skip to content

Department of Chemical Engineering and Biotechnology

 

5. An original super-resolution imaging mode for ellipsoidal Bacillus subtilis spores by Julia Manetsburger and Eric Rees

Spores of Bacillus subtilis are encapsulated by a multi-layered protein coat which provides these micro-organisms with remarkable durability such as the ability to survive exposure to boiling water. Fluorescent fusion proteins provide one of the only methods for accurately labelling specific proteins (top left image). The diffraction-limited resolution of traditional fluorescence microscopy is insufficient to distinguish the order of the various concentric protein layers in the spore coat. We have developed an original super-resolution imaging technique which uses modern computational maths to evaluate the geometry of each spore based on its image data. The true fluorescence density of the spore coats can then be visualised by image reconstruction (the main image shows one protein distribution with colour mapped density), and protein layer order can be distinguished. The tendency of some proteins to localise more densely as the spore poles can also be measured by this method.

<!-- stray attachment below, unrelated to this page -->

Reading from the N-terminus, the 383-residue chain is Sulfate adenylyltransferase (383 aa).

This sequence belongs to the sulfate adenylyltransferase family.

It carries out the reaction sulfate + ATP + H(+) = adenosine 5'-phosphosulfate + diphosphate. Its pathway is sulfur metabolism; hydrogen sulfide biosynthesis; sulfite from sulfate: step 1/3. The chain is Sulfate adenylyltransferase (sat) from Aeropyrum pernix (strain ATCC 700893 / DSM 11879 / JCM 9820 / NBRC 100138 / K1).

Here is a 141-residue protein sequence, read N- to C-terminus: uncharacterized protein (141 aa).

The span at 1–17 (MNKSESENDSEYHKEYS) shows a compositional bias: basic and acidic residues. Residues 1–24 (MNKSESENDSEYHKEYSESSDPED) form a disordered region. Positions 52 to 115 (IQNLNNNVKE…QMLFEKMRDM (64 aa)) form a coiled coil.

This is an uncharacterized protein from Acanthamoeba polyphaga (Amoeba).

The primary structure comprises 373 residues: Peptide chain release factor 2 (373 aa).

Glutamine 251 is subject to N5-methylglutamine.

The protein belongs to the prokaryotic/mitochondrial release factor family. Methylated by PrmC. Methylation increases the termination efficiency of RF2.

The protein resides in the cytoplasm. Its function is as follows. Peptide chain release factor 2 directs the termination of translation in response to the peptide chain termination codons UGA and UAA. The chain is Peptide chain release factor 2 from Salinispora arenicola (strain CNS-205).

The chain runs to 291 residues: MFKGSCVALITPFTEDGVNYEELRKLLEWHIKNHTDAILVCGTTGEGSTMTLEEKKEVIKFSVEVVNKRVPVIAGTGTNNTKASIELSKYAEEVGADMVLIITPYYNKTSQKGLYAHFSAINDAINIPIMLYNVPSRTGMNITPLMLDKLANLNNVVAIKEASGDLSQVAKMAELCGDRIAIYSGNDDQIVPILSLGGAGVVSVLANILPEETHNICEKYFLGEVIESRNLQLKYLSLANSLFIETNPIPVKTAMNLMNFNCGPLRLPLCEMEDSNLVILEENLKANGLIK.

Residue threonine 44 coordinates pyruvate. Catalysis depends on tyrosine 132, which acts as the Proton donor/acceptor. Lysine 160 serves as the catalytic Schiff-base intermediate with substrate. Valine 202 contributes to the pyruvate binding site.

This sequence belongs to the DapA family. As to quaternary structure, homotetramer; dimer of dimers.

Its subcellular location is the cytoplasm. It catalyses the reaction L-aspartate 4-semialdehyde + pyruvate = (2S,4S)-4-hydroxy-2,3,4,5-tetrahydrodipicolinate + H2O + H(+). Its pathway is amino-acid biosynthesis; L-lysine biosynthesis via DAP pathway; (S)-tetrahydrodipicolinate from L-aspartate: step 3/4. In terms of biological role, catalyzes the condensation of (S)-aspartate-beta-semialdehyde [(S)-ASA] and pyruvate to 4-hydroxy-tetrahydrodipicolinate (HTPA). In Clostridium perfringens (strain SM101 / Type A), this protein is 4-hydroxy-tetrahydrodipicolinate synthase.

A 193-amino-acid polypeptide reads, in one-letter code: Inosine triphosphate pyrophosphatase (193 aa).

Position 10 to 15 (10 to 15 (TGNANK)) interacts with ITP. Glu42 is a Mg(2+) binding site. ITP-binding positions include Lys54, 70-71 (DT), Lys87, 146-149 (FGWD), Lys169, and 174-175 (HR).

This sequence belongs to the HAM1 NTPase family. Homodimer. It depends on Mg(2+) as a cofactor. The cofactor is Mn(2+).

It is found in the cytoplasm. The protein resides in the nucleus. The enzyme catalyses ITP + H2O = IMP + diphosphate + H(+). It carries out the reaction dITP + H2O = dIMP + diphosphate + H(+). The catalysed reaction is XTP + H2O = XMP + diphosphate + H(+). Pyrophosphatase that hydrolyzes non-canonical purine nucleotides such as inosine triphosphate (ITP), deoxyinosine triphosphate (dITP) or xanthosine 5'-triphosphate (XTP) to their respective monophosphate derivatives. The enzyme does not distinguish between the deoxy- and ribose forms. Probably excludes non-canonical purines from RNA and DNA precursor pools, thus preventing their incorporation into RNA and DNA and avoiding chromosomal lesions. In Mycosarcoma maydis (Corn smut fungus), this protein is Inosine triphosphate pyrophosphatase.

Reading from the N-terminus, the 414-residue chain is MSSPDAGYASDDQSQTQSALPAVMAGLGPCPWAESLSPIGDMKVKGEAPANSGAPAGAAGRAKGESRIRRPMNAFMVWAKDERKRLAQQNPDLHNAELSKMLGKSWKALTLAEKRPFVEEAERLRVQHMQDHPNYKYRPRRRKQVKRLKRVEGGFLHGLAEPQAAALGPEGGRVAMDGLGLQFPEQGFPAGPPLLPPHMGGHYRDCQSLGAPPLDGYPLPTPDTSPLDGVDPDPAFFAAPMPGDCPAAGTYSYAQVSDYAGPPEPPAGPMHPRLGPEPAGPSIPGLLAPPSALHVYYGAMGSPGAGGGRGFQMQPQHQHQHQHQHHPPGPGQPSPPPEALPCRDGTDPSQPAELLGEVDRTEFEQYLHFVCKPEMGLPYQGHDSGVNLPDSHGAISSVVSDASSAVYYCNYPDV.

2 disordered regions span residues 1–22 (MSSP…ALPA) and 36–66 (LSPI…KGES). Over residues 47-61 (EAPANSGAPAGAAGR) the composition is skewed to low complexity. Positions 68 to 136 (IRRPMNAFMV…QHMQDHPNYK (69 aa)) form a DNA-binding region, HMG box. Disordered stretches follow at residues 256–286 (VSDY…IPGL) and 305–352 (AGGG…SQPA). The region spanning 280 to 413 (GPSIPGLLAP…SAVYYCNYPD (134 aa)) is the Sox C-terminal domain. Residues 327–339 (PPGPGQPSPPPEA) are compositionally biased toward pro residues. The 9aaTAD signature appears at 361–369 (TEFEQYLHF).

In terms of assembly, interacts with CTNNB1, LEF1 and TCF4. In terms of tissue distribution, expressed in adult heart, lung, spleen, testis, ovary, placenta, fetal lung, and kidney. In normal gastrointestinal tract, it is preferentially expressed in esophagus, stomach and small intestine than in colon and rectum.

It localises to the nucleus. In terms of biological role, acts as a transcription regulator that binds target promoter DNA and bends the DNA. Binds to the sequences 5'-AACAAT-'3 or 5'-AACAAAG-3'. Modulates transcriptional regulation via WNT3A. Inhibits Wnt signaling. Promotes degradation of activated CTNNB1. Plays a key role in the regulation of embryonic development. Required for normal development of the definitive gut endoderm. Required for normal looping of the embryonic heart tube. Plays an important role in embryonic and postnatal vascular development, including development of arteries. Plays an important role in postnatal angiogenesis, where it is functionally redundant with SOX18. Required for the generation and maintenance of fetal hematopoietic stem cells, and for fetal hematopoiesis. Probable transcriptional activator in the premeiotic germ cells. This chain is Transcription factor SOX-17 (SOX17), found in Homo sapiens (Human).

Latest news

Nanoparticles used to transport anti-cancer agent to cells

16 September 2019

Researchers from our Adsorption and Advanced Materials group have developed a platform that uses nanoparticles known as metal-organic frameworks to deliver a promising anti-cancer agent to cells.

August paper of the month: Ultralow-field nuclear magnetic resonance of liquids confined in ferromagnetic and paramagnetic materials

16 September 2019

Researchers from our department’s magnetic resonance research centre show new insight provided by ultra-low-field techniques.

Our MPhil in Biotechnology wraps up a successful first year

4 September 2019

Our MPhil in Biotechnology 2018-19 course came to an official close last week with their first student cohort presenting their work at the course symposium.